Catching drink drivers in Queensland through Random Breath Testing : what does the last decade of data tell us
Freeman, James, Armstrong, Kerry, & Barraclough, Peter (2013) Catching drink drivers in Queensland through Random Breath Testing : what does the last decade of data tell us. In 20th International Council on Alcohol, Drugs and Traffic Safety Conference, 25-28 August 2013, Brisbane Convention & Exhibition Centre, Brisbane, QLD. (Unpublished)
Random Breath Testing (RBT) has proven to be a cornerstone of enforcement attempts to deter (as well as apprehend) motorists from drink driving in Queensland (Australia) for decades. However, scant published research has examined the relationship between the frequency of implementing RBT activities and subsequent drink driving apprehension rates across time.
This study aimed to examine the prevalence of apprehending drink drivers in Queensland over a 12 year period. It was hypothesised that an increase in breath testing rates would result in a corresponding decrease in the frequency of drink driving apprehension rates over time, which would reflect general deterrent effects.
The Queensland Police Service provided RBT data that was analysed.
Between the 1st of January 2000 and 31st of December 2011, 35,082,386 random breath tests (both mobile and stationary) were conducted in Queensland, resulting in 248,173 individuals being apprehended for drink driving offences. A total of 342,801 offences were recorded during this period, representing an intercept rate of .96. Of these offences, 276,711 (80.72%) were recorded against males and 66,024 (19.28%) offences committed by females. The most common drink driving offence was between 0.05 and 0.08 BAC limit. The largest proportion of offences was detected on the weekends, with Saturdays (27.60%) proving to be the most common drink driving night followed by Sundays (21.41%). The prevalence of drink driving detection rates rose steadily across time, peaking in 2008 and 2009, before slightly declining. This decline was observed across all Queensland regions and any increase in annual figures was due to new offence types being developed.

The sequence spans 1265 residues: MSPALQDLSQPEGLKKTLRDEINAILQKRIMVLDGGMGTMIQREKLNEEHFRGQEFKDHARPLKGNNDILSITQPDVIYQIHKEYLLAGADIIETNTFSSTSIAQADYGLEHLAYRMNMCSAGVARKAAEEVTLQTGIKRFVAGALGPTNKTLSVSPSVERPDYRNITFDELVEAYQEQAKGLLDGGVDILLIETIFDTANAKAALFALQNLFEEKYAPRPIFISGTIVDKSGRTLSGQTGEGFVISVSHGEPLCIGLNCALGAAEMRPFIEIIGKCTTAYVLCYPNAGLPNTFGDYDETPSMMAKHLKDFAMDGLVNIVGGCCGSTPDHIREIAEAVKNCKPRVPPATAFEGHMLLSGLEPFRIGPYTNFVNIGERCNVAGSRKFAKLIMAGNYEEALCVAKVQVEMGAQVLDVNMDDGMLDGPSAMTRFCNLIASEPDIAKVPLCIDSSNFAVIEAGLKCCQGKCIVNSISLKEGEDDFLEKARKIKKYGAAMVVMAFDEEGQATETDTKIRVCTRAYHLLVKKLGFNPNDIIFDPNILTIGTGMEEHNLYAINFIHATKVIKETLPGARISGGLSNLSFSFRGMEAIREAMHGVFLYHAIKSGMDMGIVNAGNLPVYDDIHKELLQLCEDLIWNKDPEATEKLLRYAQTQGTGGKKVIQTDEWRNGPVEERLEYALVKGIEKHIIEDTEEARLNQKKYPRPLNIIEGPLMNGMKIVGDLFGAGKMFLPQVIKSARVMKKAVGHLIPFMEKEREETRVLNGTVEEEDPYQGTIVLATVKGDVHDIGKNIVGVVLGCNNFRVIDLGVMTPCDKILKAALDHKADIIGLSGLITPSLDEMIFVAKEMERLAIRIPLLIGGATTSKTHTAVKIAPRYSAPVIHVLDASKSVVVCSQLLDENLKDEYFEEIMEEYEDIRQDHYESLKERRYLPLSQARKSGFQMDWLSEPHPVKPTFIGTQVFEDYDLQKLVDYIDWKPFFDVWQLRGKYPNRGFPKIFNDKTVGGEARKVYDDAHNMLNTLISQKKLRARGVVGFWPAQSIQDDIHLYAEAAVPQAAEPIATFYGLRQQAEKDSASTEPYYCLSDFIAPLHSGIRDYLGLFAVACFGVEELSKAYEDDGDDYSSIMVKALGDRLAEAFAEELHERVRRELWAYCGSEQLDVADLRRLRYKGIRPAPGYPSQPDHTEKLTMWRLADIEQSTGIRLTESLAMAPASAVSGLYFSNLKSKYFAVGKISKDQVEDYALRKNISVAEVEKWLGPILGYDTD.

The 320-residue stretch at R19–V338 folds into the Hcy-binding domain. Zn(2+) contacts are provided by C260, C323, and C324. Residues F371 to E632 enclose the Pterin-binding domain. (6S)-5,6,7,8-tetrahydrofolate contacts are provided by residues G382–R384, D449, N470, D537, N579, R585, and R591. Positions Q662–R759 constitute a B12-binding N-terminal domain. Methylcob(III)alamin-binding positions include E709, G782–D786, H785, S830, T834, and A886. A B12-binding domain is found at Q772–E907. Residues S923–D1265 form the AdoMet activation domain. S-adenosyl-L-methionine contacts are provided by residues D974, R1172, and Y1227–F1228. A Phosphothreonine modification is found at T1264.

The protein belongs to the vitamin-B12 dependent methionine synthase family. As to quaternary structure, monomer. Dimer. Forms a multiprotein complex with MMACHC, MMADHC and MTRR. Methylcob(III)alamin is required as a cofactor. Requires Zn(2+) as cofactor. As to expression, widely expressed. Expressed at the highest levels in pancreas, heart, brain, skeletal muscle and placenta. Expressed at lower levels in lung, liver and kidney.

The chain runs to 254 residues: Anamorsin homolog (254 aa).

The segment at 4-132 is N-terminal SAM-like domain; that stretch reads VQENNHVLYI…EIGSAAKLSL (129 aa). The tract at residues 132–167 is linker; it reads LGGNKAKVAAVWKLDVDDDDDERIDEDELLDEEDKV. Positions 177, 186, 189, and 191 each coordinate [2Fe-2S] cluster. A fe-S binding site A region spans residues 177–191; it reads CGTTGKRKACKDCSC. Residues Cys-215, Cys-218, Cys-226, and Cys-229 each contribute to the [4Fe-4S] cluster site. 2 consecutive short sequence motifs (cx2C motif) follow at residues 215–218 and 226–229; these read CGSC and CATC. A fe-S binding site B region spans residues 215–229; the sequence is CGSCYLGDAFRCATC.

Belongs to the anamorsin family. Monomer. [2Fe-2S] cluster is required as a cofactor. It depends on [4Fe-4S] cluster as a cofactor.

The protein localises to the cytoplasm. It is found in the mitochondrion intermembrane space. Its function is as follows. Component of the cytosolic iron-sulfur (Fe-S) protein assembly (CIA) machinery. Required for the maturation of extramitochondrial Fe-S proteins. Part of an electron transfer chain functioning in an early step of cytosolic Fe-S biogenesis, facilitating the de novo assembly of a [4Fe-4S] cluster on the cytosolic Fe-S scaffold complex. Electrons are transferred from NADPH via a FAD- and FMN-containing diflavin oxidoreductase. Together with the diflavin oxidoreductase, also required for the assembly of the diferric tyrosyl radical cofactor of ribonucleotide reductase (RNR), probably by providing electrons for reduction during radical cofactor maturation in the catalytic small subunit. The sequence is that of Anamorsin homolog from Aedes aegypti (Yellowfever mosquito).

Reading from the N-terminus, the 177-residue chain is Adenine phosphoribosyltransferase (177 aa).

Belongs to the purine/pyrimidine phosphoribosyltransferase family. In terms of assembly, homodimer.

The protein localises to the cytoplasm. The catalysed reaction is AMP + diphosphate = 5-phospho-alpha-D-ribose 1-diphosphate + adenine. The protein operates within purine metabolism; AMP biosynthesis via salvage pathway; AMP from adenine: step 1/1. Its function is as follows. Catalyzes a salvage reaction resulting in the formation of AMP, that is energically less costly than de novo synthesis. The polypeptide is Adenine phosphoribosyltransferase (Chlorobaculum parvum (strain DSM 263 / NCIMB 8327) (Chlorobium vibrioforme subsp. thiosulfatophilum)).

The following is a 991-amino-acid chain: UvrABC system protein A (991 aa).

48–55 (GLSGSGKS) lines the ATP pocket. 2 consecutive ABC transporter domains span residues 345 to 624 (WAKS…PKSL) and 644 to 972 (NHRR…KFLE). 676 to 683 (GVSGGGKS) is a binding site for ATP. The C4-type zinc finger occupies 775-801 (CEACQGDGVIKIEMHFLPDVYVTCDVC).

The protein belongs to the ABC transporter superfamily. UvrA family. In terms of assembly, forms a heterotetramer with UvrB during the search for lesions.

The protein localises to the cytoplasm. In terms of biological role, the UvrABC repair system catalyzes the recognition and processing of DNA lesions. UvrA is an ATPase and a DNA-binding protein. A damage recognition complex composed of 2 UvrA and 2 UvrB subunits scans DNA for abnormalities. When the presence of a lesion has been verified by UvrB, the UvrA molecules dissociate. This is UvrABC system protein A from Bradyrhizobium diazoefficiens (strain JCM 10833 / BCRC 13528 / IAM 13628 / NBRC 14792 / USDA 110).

This paper will further outline the major findings of the study in regards to tailoring RBT operations to increase detection rates as well as improve the general deterrent effect of the initiative.
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|Item Type:||Conference Item (Presentation)|
|Divisions:||Current > Research Centres > Centre for Accident Research & Road Safety - Qld (CARRS-Q)
Current > QUT Faculties and Divisions > Faculty of Health
Current > Institutes > Institute of Health and Biomedical Innovation
Current > Schools > School of Psychology & Counselling
|Copyright Owner:||Copyright 2013 The Author(s)|
|Deposited On:||02 Mar 2015 02:52|
|Last Modified:||22 Mar 2015 02:02|
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